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William Shatner Blasts IRS ‘Star Trek’ Parody

William Shatner blasts IRS Star Trek Parody

William Shatner, a.k.a. Captain Kirk, said today on Twitter that he was appalled by the IRS Star Trek parody video and called the production an “utter waste of taxpayer dollars.”

Shatner made his feelings known about the US tax-collecting agency on Twitter early this morning. He also separately tweeted a happy birthday to his Star Trek co-star Leonard Nimoy.

The IRS video, which cost the taxpayer an estimated $60,000, prompted the agency to issue an apology. The six-minute video was released into the public domain late Friday after requests from the US House of Representatives were initially rebuffed and CBS News subsequently filed a Freedom of Information application.

The video was made for an 2010 IRS training conference although it appears that it contains no training-related content. A video skit based on Gilligan’s Island that has yet to be released also was filmed at the same time.

The narrator of the video begins the attempt at satire as follows: “These are the voyages of the Starship Enterprise Y; Its never-ending mission is to seek out new tax forms, to explore strange new regulations, to boldly go where no government employee has gone before.”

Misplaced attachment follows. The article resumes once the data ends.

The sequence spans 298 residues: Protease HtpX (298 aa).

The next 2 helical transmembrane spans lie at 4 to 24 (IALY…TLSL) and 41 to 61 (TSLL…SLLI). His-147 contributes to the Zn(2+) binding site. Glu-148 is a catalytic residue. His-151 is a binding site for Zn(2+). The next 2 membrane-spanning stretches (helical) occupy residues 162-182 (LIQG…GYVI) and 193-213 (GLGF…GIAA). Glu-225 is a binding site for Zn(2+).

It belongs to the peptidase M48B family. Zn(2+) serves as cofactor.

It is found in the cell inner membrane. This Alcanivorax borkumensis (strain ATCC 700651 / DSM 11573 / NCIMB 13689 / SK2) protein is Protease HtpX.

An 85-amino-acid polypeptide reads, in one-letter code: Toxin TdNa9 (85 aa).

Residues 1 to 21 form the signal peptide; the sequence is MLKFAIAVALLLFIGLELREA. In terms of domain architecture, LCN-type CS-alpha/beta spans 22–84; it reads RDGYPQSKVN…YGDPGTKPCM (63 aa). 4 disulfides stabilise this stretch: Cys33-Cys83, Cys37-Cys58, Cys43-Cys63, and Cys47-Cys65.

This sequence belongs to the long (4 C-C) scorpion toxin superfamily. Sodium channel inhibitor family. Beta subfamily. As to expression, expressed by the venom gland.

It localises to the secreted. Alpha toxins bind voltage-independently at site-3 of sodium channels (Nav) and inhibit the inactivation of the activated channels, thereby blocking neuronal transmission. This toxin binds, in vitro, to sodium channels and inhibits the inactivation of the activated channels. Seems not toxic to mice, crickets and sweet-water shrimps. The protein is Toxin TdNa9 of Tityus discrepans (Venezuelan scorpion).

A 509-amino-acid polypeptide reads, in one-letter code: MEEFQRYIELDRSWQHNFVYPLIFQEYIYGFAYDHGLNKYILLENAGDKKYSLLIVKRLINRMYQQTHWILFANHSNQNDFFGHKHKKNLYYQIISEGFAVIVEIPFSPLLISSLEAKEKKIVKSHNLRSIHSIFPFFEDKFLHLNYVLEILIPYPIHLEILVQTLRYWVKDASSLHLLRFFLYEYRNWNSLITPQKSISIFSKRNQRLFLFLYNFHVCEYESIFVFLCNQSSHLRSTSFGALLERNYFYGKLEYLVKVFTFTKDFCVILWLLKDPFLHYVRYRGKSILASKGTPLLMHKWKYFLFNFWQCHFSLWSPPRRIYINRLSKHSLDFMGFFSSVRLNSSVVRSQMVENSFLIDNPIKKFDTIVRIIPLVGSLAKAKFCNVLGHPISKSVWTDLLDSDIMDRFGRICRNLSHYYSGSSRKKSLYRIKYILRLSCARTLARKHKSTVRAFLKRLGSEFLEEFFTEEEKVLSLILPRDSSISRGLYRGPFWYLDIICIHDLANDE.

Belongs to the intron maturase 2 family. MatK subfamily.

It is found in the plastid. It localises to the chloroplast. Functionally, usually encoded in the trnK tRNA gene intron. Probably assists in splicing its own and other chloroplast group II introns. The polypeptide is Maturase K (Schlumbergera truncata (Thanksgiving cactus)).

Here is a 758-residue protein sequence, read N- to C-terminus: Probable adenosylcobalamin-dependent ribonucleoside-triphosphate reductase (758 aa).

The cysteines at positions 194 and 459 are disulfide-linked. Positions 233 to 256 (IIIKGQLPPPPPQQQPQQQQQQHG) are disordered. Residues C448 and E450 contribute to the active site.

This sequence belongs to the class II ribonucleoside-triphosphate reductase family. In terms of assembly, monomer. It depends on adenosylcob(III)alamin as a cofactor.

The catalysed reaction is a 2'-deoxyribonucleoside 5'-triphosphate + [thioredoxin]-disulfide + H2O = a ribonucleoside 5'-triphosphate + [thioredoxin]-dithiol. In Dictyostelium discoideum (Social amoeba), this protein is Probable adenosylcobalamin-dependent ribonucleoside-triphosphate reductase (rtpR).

The tacky, unfunny video shot on an elaborate set features IRS employees portraying Star Trek characters — including Mr. Spock — who are responding to a distress call from the planet “Notax” where noncompliance and alien identify theft are problems and its residents are suffering from the “tax-gap flu.” It was produced at the IRS television studio in Maryland, which itself reportedly cost the taxpayer about $4 million in 2012.

The release of the Star Trek parody video is ill-timed for the Obama administration, given all the hand-wringing about the sequester-driven automatic federal budget cuts (which only amount to about two percent of government spending). Another aspect of the video that probably won’t go over well with America is a comment by one of the actors/IRS employees that he became a public servant to become “rich and famous.” Click here to watch the IRS Star Trek video.

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